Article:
Wizards’ Chris Singleton makes most of long-awaited shot in win over Toronto

Feb 27, 2014; Toronto, Ontario, CAN; Washington Wizards forward Chris Singleton (31) shoots over Toronto Raptors forward Patrick Patterson (54) at Air Canada Centre. Mandatory Credit: Tom Szczerbowski-USA TODAY Sports
Chris Singleton is finally getting some run. (Tom Szczerbowski-USA TODAY Sports)

TORONTO – With the Wizards missing Nene for  six weeks with a sprained left knee ligament and Kevin Seraphin out  for the second game in a row with a sore right knee, Coach Randy Wittman had no choice but to go small – or “midget,” as he said – Thursday night against the Toronto Raptors. And that strategy was able to work because the Wizards had at least one player who was pining for a chance to play, no matter what kind of lineup Wittman enlisted.

Chris Singleton, the Wizards’ lone remaining player from the 2011 draft, had season highs with 13 points, nine rebounds and two assists in the Wizards’ 134-129 triple-overtime victory and played with desperation that comes from spending most of the season on the deep end of the bench. It took a while, but the pugnacious version of Singleton re-emerged at the right time as he hustled, scrapped and reminded people why the Wizards were so excited about drafting him in the first round in 2011.

“That’s big for us,” Wittman said of Singleton’s contributions. “Nine rebounds. Thirteen points. That’s a big boost. That’s what we talk about. A guy goes down, Nene goes down, Kevin goes down and he’s done that.”

When Toronto closed to within one at 77-76, Singleton made sure that the Wizards wouldn’t surrender the lead before the start of the fourth quarter. He fought off Tyler Hansbrough and Patrick Patterson to rebound a John Wall miss, got fouled and made both free throws. Then, after rebounding a Harrington missed three-pointer, Singleton airballed a hook shot and looked around for a foul call.

When it didn’t come, Singleton didn’t spend too much time sulking. He jumped in front of Kyle Lowry to intercept an inbounds pass from Patterson and hop-stepped toward the hop and got fouled while making a layup.

Singleton made seven free throws against the Raptors – two fewer than his season total entering the game.

“That shows how deep our team is,” Trevor Ariza said. “We have a really deep team and guys are ready and staying ready to play when somebody gets hurt. Coach told us after the break, anything is possible and guys that aren’t playing, you’re an injury away from playing. So stay ready, stay into what we’re doing and when you get your chance be ready. If you’re not ready, it might not come back around. Guys are staying in shape, staying ready to play and I’m thankful that they work as hard as they do.”

Only three years ago, Singleton used his tenacity and defensive intensity to snatch the starting small forward job as a rookie. He took his occasional lumps, and was perhaps thrust into the rotation a little earlier than expected.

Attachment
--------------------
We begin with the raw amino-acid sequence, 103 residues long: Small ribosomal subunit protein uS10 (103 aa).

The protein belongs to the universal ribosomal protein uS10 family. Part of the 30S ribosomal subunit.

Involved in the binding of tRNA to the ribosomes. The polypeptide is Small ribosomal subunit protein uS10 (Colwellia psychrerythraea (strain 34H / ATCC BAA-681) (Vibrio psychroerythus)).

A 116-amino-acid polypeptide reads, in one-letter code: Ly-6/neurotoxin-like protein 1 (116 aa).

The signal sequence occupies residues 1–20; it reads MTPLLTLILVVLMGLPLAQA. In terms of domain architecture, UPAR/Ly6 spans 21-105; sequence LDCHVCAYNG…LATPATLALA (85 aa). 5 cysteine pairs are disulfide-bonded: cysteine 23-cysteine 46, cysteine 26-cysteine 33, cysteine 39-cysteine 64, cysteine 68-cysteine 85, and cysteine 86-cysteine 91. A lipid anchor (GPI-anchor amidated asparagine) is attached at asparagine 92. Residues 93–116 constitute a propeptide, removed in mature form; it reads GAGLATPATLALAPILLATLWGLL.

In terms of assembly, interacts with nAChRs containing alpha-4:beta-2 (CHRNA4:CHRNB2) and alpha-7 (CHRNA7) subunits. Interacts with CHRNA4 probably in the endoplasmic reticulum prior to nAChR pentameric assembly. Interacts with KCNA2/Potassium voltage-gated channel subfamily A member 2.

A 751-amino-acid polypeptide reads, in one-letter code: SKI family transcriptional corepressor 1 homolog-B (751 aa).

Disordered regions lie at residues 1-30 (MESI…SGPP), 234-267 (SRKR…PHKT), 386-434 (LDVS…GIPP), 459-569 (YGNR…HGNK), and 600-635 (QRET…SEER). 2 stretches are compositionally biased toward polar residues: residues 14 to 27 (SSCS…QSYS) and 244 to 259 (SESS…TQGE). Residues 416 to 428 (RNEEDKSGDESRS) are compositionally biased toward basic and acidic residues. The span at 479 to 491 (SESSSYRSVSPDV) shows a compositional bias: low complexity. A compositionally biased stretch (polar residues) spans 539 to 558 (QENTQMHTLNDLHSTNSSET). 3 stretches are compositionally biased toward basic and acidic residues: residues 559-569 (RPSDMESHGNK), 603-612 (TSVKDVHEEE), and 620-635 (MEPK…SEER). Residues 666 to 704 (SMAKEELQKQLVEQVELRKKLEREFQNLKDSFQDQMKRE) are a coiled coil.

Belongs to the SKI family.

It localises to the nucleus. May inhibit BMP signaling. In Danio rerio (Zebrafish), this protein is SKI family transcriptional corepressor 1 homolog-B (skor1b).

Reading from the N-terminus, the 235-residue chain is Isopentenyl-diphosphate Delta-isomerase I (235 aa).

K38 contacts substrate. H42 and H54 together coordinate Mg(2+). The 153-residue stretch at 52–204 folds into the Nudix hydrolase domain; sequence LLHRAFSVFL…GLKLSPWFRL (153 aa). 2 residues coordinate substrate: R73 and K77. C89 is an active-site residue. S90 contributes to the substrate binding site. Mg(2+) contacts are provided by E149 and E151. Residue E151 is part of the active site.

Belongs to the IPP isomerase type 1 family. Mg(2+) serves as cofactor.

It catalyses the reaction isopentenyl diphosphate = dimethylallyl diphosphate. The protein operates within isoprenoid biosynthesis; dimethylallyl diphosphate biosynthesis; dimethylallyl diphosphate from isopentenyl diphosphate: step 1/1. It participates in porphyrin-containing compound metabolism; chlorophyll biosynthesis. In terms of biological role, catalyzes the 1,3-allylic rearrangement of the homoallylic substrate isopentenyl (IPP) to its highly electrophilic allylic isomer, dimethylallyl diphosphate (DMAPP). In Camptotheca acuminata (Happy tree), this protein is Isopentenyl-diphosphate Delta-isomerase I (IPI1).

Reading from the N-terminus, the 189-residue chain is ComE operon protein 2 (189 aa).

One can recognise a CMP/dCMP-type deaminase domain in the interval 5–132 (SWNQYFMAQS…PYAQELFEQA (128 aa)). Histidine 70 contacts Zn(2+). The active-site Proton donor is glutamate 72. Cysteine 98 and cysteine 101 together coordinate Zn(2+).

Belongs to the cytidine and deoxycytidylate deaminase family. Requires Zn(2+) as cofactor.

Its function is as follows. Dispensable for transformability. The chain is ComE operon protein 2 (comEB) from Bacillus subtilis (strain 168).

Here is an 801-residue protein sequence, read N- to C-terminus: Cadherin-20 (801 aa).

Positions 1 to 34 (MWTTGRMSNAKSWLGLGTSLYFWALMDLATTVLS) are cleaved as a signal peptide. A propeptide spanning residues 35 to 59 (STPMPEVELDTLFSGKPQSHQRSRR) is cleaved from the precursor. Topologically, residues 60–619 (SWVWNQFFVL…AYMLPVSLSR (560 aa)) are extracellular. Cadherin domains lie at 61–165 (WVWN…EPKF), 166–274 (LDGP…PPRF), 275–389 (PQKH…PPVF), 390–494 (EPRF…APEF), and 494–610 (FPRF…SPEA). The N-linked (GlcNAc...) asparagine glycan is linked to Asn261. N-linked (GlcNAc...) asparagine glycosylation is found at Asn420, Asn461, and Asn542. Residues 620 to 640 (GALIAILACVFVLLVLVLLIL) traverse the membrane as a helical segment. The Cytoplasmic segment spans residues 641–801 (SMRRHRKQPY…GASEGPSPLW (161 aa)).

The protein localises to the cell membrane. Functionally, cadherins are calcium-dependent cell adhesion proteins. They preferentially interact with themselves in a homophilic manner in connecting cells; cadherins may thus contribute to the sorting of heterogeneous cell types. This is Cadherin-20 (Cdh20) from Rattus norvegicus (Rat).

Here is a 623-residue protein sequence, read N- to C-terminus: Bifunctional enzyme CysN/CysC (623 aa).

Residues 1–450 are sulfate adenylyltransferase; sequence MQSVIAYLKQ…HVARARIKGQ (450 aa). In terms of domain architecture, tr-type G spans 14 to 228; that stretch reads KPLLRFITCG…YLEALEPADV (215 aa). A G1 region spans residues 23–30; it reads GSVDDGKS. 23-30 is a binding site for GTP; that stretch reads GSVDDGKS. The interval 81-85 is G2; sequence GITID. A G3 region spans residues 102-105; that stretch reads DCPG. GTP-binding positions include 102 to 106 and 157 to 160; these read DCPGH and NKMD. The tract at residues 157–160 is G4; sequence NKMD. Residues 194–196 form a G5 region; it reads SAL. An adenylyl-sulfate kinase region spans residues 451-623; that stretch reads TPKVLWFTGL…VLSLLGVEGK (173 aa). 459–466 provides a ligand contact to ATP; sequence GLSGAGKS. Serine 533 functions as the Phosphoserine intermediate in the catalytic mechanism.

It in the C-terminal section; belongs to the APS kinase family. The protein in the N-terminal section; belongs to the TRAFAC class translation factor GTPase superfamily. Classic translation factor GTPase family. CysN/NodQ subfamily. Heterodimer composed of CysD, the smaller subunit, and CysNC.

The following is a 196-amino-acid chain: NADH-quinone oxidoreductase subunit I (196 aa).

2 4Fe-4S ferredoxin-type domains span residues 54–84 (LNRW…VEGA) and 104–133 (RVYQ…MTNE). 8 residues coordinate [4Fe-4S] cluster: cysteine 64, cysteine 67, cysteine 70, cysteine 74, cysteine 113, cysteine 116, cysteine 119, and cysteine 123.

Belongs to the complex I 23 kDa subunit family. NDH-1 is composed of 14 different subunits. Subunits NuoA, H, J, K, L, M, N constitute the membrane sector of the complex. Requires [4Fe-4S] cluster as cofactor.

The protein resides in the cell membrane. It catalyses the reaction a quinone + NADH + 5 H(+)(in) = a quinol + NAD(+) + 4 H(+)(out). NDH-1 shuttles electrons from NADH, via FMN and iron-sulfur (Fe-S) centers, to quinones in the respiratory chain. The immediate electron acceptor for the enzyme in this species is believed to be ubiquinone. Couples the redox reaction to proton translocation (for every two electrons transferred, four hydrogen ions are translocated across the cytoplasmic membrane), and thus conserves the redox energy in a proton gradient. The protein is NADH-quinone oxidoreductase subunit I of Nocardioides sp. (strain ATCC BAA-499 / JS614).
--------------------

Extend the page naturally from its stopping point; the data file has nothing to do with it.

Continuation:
But in subsequent years, the makeup of the Wizards roster has changed and Singleton tried to adjust in the role as a stretch forward. But his inability to consistently hit three-pointers shoved him deeper on the bench until he was struggling to find a position and a role.

The Wizards declined his player option before the season began, placing Singleton in a precarious position, especially after he broke his foot in September and didn’t get a chance to compete for minutes in training camp. Wittman used him in five straight games from Nov. 29 to Dec. 9, but Singleton appeared in just seven of the next 36 games.

Singleton was shopped around the trade deadline, but the Wizards couldn’t find any takers. His frustration has been met with opportunity, however, with the Wizards dealing with injuries to Nene and Seraphin and with Jan Vesely being shipped to Denver at the deadline. In the past two games, Singleton has received 39 minutes. In the previous 38 games, Singleton played a total of 42. After struggling to become a shooter, Singleton has been more effective just crashing the boards, hustling and playing within himself.

“That’s great,” Wall said of Singleton’s play. “One thing I can say about the guys on this team, and I love all of them like a brother, they always stay ready. They are very professional about it and I know it’s not easy for no guy to sit on the bench and not play for a couple of months when you’re used to being a starter or being a star guy. But those guys are great professionals. They stay ready and they got the opportunity they give 110 percent effort.”

Michael Lee is the national basketball writer for The Washington Post.
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Michael Lee · February 28

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